Paralytic Shellfish Poisoning (PSP) and Harmful Algal Blooms (HABs)

NOTICE: June 2021 lab results show highly elevated toxin levels, over 50 times the USDA recommended safe level for consumption

If you choose to harvest please know the signs and symptoms of PSP and call 911 if you think you have PSP.

Certain kinds of algae produce toxins that can contaminate shellfish and other marine wildlife. The consumption of these contaminated wildlife can result in sickness and death. There is a wide variation in how different species of shellfish concentrate and retain toxins.

It is important to be aware that:

  • Most harmful algal blooms cannot be seen in the water. In other words, there is not a red tide.

  • PSP toxin levels in shellfish can be different between species, from one beach to the next, and from one day to the next. 

  • People cannot see, smell, or taste if toxins are present in shellfish or other food species.

  • Cleaning, cooking, freezing, or aging contaminated shellfish and other animals does not reduce the health risk.

The US Food and Drug Administration has set regulatory limits of 80 μg toxin/100 g shellfish tissue for paralytic shellfish toxins. Shellfish with higher levels of toxins are unsafe to eat.

Lab Results

The Qawalangin Tribe of Unalaska and three other sister tribes in the region (the Aleut Community of St. Paul Island, Agdaagux Tribe of King Cove, and Qagan Tayagungin Tribe of Sand Point) are collecting samples and sending them monthly for laboratory analysis of the toxins that cause PSP. We are trying to understand the general presence of PSP toxins in our shellfish and the presence of harmful algae in the water. This work is funded by NOAA National Centers for Coastal Ocean Science.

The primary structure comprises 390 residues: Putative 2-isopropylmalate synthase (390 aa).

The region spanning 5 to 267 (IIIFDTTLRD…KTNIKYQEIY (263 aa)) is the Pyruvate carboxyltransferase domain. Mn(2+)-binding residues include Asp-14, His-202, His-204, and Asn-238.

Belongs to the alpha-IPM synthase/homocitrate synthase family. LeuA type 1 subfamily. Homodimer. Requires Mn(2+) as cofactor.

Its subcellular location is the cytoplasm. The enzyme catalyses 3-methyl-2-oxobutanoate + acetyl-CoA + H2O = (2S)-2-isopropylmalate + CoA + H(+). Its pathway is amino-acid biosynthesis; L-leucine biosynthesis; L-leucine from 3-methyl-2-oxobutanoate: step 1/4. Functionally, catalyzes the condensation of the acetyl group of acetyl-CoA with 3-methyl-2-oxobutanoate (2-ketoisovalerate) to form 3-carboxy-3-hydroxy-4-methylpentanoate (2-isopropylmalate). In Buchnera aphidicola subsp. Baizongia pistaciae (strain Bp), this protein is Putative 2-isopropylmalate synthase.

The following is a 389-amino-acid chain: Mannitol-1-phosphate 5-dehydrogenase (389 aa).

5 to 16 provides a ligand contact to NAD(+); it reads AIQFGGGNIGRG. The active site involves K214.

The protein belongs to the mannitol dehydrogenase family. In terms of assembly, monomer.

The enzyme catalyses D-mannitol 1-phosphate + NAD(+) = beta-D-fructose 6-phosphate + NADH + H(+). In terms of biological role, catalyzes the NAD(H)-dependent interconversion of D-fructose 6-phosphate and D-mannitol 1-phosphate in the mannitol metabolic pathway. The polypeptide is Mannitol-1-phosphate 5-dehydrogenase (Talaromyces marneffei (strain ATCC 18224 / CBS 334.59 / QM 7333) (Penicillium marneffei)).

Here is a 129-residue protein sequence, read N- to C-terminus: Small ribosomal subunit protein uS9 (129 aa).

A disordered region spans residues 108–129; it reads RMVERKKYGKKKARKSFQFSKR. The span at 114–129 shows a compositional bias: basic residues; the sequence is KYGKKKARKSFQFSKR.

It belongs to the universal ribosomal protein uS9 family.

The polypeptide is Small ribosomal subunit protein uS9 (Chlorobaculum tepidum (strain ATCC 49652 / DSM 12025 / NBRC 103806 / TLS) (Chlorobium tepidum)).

Due to the very specific nature of toxins and the delay between collecting samples and getting results, these results are not an indication of food safety.

When results are returned to us, we will share them here on this page.

The Qawalangin Tribe of Unalaska neither encourages nor discourages the consumption of locally harvested shellfish, but provides this information for community members to make their own educated decisions about shellfish consumption.


Other information and Resources